A Picture of Humility – Sunday Thought For The Day
The following was written for August 28, 2014, “Our Daily Bread” by Bill Crowder.
During the Easter season, my wife and I attended a church service where the participants sought to model the events that Jesus and His disciples experienced on the night before He was crucified. As part of the service, the church staff members washed the feet of some of the church volunteers. As I watched, I wondered which was more humbling in our day—to wash another person’s feet or to have someone else wash yours. Both those who were serving and those being served were presenting distinct pictures of humility.
When Jesus and His disciples were gathered for the Last Supper (John 13:1-20), Jesus, in humble servanthood, washed His disciples’ feet. But Simon Peter resisted, saying, “You shall never wash my feet!” Then Jesus answered, “If I do not wash you, you have no part with Me” (13:8). Washing their feet was not a mere ritual. It could also be seen as a picture of our need of Christ’s cleansing—a cleansing that will never be realized unless we are willing to be humble before the Savior.
James wrote, “God resists the proud, but gives grace to the humble” (James 4:6). We receive God’s grace when we acknowledge the greatness of God, who humbled Himself at the cross (Phil. 2:5-11).
My faith looks up to Thee,
Thou Lamb of Calvary, Savior divine;
Now hear me when I pray, take all my sin away,
O let me from this day be wholly Thine! — Palmer
The most powerful position on earth is kneeling before the Lord of the universe.
In ancient Israel, the task of foot-washing was necessary because of the open shoes worn in streets filled with dirt and refuse. Because it was such an unpleasant task, it was usually assigned to the lowest servant in the house. Here Jesus Himself performed this menial job (John 13:3-5).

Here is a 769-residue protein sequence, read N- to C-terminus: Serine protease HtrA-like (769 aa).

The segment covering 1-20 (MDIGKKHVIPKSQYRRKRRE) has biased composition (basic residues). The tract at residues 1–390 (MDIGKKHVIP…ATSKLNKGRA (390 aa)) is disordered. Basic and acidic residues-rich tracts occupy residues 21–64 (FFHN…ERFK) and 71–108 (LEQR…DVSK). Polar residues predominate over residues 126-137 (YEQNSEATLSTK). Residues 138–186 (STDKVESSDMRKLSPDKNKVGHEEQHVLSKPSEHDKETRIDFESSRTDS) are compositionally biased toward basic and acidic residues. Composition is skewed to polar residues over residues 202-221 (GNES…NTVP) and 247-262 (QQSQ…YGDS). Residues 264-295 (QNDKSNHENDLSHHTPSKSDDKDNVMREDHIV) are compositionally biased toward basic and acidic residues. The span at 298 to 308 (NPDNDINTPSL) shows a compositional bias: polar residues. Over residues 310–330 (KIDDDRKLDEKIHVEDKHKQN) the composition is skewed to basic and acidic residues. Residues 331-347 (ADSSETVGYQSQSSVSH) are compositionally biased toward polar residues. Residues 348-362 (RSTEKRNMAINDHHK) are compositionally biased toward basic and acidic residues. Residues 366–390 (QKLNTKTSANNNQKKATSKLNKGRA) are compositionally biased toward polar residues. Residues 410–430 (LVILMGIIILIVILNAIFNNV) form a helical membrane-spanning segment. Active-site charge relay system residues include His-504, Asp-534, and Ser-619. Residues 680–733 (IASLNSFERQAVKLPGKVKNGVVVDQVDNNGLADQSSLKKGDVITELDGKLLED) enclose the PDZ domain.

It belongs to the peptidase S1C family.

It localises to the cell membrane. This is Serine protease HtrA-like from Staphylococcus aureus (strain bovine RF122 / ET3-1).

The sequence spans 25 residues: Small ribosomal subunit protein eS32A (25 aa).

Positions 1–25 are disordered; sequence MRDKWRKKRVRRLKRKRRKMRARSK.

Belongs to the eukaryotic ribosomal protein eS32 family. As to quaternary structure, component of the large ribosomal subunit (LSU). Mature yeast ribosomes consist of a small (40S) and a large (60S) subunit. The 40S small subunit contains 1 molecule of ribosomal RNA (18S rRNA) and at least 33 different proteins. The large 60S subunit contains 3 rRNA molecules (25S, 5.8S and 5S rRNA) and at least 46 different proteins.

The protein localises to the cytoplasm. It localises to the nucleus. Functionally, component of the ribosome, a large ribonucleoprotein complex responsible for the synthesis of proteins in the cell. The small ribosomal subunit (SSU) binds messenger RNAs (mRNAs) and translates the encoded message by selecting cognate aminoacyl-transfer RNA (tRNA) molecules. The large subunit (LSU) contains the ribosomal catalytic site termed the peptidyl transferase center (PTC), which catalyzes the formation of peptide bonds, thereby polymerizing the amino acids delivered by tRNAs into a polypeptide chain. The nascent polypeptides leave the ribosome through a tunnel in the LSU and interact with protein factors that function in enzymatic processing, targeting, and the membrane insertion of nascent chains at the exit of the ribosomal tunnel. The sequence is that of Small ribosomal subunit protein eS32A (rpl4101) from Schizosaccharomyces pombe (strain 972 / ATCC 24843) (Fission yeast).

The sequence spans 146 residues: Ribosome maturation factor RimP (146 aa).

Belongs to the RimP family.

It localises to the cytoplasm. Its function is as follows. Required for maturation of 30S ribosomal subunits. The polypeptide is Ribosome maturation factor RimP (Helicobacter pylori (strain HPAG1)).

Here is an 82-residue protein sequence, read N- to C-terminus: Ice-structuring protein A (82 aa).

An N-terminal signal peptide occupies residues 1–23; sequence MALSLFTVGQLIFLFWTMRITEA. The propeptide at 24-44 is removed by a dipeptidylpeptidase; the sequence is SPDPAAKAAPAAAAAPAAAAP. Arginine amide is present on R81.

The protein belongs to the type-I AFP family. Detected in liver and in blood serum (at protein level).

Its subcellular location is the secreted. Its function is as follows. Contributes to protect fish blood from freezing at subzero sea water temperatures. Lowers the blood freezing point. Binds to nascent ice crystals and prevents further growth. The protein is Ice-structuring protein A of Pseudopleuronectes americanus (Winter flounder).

READ: John 13:1-11
13 Now before the feast of the passover, when Jesus knew that his hour was come that he should depart out of this world unto the Father, having loved his own which were in the world, he loved them unto the end.
2 And supper being ended, the devil having now put into the heart of Judas Iscariot, Simon’s son, to betray him;
3 Jesus knowing that the Father had given all things into his hands, and that he was come from God, and went to God;
4 He riseth from supper, and laid aside his garments; and took a towel, and girded himself.
5 After that he poureth water into a bason, and began to wash the disciples’ feet, and to wipe them with the towel wherewith he was girded.
6 Then cometh he to Simon Peter: and Peter saith unto him, Lord, dost thou wash my feet?
7 Jesus answered and said unto him, What I do thou knowest not now; but thou shalt know hereafter.
8 Peter saith unto him, Thou shalt never wash my feet. Jesus answered him, If I wash thee not, thou hast no part with me.
9 Simon Peter saith unto him, Lord, not my feet only, but also my hands and my head.
10 Jesus saith to him, He that is washed needeth not save to wash his feet, but is clean every whit: and ye are clean, but not all.
11 For he knew who should betray him; therefore said he, Ye are not all clean.[adsanity id=11817 align=alignleft /]
About the Author
Mychal S. Massie is an ordained minister who spent 13 years in full-time Christian Ministry. Today he serves as founder and Chairman of the Racial Policy Center (RPC), a think tank he officially founded in September 2015. RPC advocates for a colorblind society. He was founder and president of the non-profit “In His Name Ministries.” He is the former National Chairman of a conservative Capitol Hill think tank; and a former member of the think tank National Center for Public Policy Research. Read entire bio here